|October Degree||July 30|
UNDERGRADUATE LEARNING GOALS
At this time, there is a high demand for professionals who can respond effectively to issues of crime and justice. Our intent is to provide our students with a challenging and exciting course of study that will help our graduates become the best in their fields.
Graduates of the Bachelors of Science in Criminal Justice program will have an understanding of the causes, and contexts of crime, and the interrelated challenges faced and caused by criminal justice systems. In a rich multidisciplinary social sciences framework, students will acquire and learn to apply their knowledge to deal with ‘real world’ issues in preparation for: (1) employment in government and community-based organizations that deal with issues of crime and justice and/or (2) graduate studies in a criminal justice or criminal justice-related field. The following is a list of our current Undergraduate Program Learning Goals.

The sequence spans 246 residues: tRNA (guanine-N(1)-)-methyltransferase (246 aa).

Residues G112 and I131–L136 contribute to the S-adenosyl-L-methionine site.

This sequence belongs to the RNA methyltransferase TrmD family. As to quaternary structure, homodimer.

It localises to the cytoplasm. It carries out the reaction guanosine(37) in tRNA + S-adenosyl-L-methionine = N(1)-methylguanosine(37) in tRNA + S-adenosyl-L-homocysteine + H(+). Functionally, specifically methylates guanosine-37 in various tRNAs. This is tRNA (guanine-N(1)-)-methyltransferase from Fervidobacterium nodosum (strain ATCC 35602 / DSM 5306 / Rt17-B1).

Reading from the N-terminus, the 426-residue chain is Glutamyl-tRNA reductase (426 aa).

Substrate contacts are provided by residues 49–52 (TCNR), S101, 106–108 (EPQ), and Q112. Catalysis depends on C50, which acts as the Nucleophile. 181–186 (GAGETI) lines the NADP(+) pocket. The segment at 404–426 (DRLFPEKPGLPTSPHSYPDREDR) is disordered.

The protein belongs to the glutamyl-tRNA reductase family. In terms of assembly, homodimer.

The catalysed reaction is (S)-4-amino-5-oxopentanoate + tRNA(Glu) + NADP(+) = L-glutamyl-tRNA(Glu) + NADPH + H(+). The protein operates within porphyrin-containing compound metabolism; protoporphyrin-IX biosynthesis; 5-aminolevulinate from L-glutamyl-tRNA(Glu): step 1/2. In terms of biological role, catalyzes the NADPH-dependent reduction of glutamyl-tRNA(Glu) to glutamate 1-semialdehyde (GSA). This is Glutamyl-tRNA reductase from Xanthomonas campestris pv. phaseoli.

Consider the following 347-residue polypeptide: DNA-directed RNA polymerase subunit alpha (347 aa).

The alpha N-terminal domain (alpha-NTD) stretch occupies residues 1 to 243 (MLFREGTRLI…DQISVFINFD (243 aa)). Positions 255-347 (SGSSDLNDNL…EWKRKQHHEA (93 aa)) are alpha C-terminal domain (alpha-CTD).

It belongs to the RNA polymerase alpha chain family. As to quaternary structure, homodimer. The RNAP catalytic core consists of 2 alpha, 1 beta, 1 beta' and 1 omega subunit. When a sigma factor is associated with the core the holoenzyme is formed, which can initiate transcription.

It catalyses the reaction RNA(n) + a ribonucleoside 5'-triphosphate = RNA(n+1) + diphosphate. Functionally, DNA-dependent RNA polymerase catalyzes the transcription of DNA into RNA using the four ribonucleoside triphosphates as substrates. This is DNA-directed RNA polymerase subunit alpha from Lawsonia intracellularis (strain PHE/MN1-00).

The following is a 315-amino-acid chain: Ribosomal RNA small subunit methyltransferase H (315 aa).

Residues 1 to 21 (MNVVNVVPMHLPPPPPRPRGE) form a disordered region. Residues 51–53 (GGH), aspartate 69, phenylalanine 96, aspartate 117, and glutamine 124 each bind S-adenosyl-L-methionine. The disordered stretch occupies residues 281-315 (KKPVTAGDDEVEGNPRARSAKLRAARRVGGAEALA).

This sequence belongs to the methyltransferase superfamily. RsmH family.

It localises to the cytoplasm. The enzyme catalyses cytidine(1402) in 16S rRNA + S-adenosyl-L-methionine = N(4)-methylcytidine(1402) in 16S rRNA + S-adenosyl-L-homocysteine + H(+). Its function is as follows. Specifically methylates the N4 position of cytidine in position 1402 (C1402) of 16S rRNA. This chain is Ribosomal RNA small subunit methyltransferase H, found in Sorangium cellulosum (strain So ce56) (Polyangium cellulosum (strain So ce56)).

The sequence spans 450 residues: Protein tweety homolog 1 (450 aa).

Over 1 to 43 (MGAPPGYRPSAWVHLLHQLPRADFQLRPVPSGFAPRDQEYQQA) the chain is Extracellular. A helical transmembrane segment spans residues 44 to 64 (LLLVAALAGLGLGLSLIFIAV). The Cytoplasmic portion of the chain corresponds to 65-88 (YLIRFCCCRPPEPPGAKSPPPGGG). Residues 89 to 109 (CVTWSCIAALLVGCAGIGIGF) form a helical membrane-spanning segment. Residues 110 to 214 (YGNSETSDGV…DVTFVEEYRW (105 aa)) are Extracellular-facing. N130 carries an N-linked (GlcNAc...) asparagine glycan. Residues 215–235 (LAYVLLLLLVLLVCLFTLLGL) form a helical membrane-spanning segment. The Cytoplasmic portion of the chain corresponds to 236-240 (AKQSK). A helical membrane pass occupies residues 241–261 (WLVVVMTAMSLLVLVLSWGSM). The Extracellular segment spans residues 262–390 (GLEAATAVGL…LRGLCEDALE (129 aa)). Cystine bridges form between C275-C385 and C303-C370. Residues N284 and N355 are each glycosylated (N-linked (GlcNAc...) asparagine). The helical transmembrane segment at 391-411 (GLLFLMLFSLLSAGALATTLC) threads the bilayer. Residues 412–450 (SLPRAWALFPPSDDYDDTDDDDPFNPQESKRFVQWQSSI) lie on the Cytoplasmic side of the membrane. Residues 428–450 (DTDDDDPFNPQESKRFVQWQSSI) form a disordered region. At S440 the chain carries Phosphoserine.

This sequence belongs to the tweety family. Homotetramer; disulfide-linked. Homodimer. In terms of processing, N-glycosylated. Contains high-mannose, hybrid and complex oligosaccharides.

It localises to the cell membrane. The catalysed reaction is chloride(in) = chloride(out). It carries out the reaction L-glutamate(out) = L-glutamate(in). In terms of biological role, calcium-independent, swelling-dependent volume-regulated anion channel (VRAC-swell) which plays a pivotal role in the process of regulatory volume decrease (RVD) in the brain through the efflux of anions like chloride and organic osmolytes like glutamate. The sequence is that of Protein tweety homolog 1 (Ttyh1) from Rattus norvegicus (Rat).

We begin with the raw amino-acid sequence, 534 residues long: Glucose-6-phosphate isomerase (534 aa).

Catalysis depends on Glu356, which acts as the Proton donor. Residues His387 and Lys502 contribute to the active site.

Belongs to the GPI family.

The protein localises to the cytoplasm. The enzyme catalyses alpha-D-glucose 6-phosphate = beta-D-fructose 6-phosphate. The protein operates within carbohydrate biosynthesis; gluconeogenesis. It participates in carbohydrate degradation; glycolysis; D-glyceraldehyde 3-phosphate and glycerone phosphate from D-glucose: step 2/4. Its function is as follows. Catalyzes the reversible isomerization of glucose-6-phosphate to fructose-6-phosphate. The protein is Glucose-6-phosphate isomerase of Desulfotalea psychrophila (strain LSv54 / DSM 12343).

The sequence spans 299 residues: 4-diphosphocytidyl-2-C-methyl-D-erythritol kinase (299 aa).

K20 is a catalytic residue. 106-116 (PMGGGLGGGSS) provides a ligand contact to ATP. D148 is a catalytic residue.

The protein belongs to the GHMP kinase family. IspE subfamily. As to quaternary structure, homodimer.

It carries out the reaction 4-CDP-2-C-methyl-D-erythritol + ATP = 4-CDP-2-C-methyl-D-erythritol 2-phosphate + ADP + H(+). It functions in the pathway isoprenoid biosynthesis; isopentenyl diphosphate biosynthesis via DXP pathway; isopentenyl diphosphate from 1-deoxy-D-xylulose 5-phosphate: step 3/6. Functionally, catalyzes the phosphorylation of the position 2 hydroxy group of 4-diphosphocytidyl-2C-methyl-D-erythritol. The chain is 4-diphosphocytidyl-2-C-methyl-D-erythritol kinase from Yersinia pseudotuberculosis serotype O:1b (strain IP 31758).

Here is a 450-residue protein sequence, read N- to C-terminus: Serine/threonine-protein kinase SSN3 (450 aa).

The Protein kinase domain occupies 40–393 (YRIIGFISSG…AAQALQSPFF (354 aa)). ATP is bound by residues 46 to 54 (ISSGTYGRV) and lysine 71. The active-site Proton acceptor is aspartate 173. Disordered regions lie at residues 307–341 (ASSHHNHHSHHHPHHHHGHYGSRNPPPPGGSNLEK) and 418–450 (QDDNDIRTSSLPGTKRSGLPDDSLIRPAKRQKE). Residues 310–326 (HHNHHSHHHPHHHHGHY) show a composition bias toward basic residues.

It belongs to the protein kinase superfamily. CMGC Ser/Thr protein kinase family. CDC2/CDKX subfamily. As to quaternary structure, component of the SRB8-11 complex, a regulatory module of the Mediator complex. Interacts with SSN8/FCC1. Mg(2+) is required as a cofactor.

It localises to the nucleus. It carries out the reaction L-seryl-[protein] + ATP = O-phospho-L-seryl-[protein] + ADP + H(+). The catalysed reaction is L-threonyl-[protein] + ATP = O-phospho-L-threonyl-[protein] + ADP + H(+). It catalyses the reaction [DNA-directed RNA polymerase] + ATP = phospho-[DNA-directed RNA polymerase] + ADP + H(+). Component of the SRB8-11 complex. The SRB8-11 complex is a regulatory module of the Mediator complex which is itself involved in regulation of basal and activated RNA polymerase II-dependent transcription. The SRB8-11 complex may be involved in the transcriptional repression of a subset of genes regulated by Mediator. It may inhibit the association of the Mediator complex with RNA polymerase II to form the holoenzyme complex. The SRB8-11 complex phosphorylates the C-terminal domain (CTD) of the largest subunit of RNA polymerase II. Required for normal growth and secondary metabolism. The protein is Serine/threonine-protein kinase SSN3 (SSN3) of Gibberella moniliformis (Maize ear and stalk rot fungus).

- Describe the development and functions of major criminal justice institutions (e.g., police, courts, corrections, and juvenile justice), the activities of actors within these institutions, and how they relate to one another as well as the broader social, political, and economic world.
- Describe the mechanisms, correlates, theoretical underpinnings, and situational contexts of crime, criminal behavior and opportunity, and techniques for prevention and treatment.
- Apply and analyze theories related to the policies and practices of the criminal justice system and its major institutions.
- Demonstrate the ability to gather, explain, and apply empirical research in the field of criminal justice.
- Obtain a comprehensive knowledge about the process of conducting criminal justice research, and develop the skills to conduct criminal justice research with appropriate methodologies.